ENVIRONMENT

Constitutional Court puts the brakes on Castilla y León project

The Environment City, to be constructed on protected land in Soria, has already cost 52 million euros, leading opposition to decry "wastefulness" of PP assembly

The energy domes of the Castilla y León regional government's Environment City projected.
The energy domes of the Castilla y León regional government's Environment City projected.L. S.

The Constitutional Court has struck down a law passed in 2007 by the regional government of Castilla y León to build a mammoth complex on protected land in Soto de Garray (Soria).

The project, called Ciudad del Medio Ambiente (Environment City), is already halfway built at an expense of 52 million euros of public money. Original plans included seven singular buildings erected on protected land by the Duero river, the ultimate purpose of which remains unclear.

The Constitutional Court has now ruled that the regional government, then with a Popular Party (PP) majority, bypassed the courts and citizens in passing the law, since the latter were unable to appeal against the development.

"The politicians who approved this have to be criminally accountable. This will remain a monument to wastefulness."

"The politicians who approved this have to be criminally accountable. This will remain a monument to wastefulness."

In March 2007, an odd legal document was passed: there were two pages' worth of Official Gazette text explaining the motives of the project, a five-line article, two provisions and a 164-page annex detailing everything down to the kilowatts of the light bulbs.

By wording it as a law, Castilla y León was effectively preventing citizens and environmental groups from appealing through the ordinary court circuit. This meant security from legal setbacks, such as when the provincial High Court of Castilla y León cancelled another major development slated to go up in a protected pine forest in Las Navas del Marqués (Ávila). The regional government has used similar techniques to build a ski slope with artificial snow on burnt land in Valladolid, a dump in the same province, and a ski resort in Palencia.

A year ago, the Constitutional Court also repealed a law passed by the Murcia regional government to build 9,000 homes on a pristine shoreline. Although that decision came 11 years after the law was passed, construction work had not yet begun. Not so in Soria where diggers were swiftly deployed, erecting the structures of the energy domes. The white, modern-looking buildings, which represent orange slices, are located near the Duero in a protected grove. Last March the regional government put a freeze on construction of the buildings but said it would keep going with the rest of the complex, including an industrial park where there are barely any tenants.

The official goal was to create "environmental, territorial, social, economic and scientific criteria to define a contemporary, sustainable settlement." In theory, the complex was going to create 1,000 jobs and house 4,000 people.

The 709 parking spaces have electrical power recharge outlets although there are no cars. Not one of the 788 environmentally friendly homes has been built yet, but the streets already have fiber optic connections. There is one biomass plant in operation.

The Constitutional Court notes that the law "rezoned part of the land declared as specially protected and turned it into land fit for building." The use of a law prevents control by the courts in the manner other development plans are bound, the court added.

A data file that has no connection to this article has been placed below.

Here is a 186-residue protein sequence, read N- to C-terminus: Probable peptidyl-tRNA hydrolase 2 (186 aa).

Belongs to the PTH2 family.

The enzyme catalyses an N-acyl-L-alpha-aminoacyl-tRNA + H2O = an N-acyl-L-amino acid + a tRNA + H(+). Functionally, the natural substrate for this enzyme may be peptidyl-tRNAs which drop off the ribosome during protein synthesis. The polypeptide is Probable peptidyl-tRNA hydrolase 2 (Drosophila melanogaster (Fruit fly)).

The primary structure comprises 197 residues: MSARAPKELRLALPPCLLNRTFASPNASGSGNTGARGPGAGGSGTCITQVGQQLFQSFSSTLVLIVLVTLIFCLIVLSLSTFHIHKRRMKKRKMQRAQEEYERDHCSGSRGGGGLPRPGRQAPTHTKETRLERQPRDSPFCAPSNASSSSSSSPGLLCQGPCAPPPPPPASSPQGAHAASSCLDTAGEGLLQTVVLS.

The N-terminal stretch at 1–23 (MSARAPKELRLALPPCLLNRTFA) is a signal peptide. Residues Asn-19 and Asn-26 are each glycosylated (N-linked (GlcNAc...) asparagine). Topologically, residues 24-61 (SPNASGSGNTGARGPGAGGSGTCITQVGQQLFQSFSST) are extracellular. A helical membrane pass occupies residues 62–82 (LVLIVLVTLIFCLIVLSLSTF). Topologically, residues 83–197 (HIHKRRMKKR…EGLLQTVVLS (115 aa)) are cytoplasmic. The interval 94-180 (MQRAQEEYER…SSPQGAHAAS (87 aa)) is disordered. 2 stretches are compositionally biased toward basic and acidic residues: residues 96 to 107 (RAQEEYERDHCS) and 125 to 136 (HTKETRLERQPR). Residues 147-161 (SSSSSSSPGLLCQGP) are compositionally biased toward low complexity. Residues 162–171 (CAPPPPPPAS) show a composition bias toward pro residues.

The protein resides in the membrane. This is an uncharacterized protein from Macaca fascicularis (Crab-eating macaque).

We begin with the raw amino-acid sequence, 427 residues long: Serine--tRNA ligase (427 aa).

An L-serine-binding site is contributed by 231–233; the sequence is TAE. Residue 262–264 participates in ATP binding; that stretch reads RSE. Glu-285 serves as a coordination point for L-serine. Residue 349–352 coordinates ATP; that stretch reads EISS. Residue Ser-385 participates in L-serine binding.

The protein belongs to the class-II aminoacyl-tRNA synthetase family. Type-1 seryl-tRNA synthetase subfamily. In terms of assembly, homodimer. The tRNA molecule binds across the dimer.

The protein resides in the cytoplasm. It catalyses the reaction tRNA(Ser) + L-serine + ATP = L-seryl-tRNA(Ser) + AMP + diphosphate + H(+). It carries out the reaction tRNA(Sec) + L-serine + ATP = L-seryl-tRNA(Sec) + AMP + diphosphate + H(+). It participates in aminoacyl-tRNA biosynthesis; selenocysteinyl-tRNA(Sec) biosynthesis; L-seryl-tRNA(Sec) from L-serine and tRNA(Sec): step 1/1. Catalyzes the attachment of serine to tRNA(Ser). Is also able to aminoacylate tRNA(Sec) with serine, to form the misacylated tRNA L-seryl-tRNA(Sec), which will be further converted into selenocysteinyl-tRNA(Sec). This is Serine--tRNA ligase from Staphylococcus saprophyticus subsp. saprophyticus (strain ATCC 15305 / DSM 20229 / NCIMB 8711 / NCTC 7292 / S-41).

The High Court also criticized "the lack of proportion displayed by the legislator" by using a law for this project, especially considering the problems it created in the town of Garray, the population of which was going to shoot up from 500 to 4,500.

Oscar López, who was then secretary general of the Socialist Party in Castilla y León, celebrated the recent legal decision. "They said they were going to create 1,000 jobs, and when we appealed they accused us of hurting employment and development in the area. Now we see that it was just another way of sinking public money," he said, adding that the Environment City had a political goal: attacking the mayor of Soria, the Socialist Carlos Martínez. After the ruling was made public, Martínez asked PP leaders to accept political responsibility for what he termed as "wastefulness."

A spokeswoman for the government of Castilla y León said it was too early to issue an opinion on the ruling.

The person behind the project - which initially included other theme-based developments along the Duero - was former regional deputy premier María Jesús Ruiz, now a senator for the PP. Asked about it, Ruiz declined any role in the project: "This is a law by the assembly of Castilla y León. Call them. I was a commissioner in a government with a program."

The Environment City is a twist in the plot of the real estate bubble in Spain. Not only is it a development built on protected land, but it is also driven by a public authority, with the alleged goal of protecting the environment. Although for years the project had support in Soria because of the promises of employment and a 100-million-euro investment, lately it has drawn criticism: the government had earmarked 11 million additional euros for the development while at the same time denying the Soria hospital 34 million euros for extension work.

In April, development manager Nicolás Alonso stated that an adverse ruling by the Constitutional Court would not change anything: "In any case, no matter how this turns out, there's no going back on it."

Luis Giménez, an architect and member of the green group Asden, which fought the project, says it is now time to go after the people behind it: "The politicians who approved this have to be criminally accountable. This will remain a monument to wastefulness."

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